This Sunday's guests are Republican presidential candidate Jon Huntsman, Republican Mississippi Governor Haley Barbour, Democratic Maryland Governor Martin O'Malley, Republican Senator Lindsey Graham of South Carolina, and a political panel with former Clinton press secretary Dee Dee Myers, columnist Kathleen Parker, Major Garrett of the National Journal and CBS News Political Analyst John Dickerson.
For the first time in the campaign, the top Republican contenders will face off on prime time network television -- Saturday night on CBS. It will also be the first time the candidates focus their attention on national security and foreign policy. With the recent reports showing activity in Iran's nuclear weapons program, foreign policy, while not having the biggest role in the campaign, has never been more significant.
Jon Huntsman, the former Governor of Utah and the former ambassador to China -- who has the best foreign policy credentials in the Republican field -- will join Bob Schieffer to give his reactions from the debate stage.
The debate will also be another opportunity to make or break their campaigns.
Rick Perry's performance in this week's CNBC debate has concluded many pundits to say the Texas governor's campaign may be over. His "oops" moment, his inability to name a third federal agency he would abolish, is now the most viewed political video of the week on YouTube. He's still in single digits in the new CBS News poll, at 8 percent, down from his peak of 23 percent in September. And his flub could not have come at a worse time - many thought a strong performance from him could have jump-started his campaign and sent his poll numbers back up.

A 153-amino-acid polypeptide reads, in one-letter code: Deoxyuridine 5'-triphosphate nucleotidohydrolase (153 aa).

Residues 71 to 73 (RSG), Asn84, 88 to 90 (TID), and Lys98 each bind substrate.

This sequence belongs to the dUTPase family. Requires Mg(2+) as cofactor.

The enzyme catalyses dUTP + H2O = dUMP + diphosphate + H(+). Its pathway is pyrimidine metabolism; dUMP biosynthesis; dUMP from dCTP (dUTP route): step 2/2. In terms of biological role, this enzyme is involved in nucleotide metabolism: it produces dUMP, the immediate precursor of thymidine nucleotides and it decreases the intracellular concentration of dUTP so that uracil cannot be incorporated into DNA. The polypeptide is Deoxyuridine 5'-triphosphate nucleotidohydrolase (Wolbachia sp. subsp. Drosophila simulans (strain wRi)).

The new CBS poll shows continued indecision among Republican voters. With less than two months until Iowa caucus-goers meet in January, nearly three fourths of Republican voters have yet to decide on a candidate.
And that uncertainty has led to another change at the top of the polls. Former House Speaker Newt Gingrich is tied with former Massachusetts Governor Mitt Romney for second place with 15 percent support. Herman Cain, still battling against allegations of sexual harassment, remains in the lead, now at 18 percent, down from 25 percent from an October 25th poll. Romney is down six percent from that poll and Gingrich is up five percent.
Meanwhile, Democrats and their allies came out in force in a few key statewide races, defeating an anti-union collective bargaining law in Ohio and a restriction on abortions in Mississippi. Has the strong showing, especially in Ohio, changed President Obama's changes of re-election?
Can Cain rebound? Can Perry rebound? And why hasn't Mitt Romney been able to solidify support and make gains in the polls? Are we about to see Newt Gingrich, a candidate whose campaign was on life support this summer, take advantage of other candidates' weaknesses and continue to build support?
Those will be among the issues on the table as governors Haley Barbour and Martin O'Malley, and Republican Senator Lindsey Graham, join Bob Schieffer to "Face the Nation."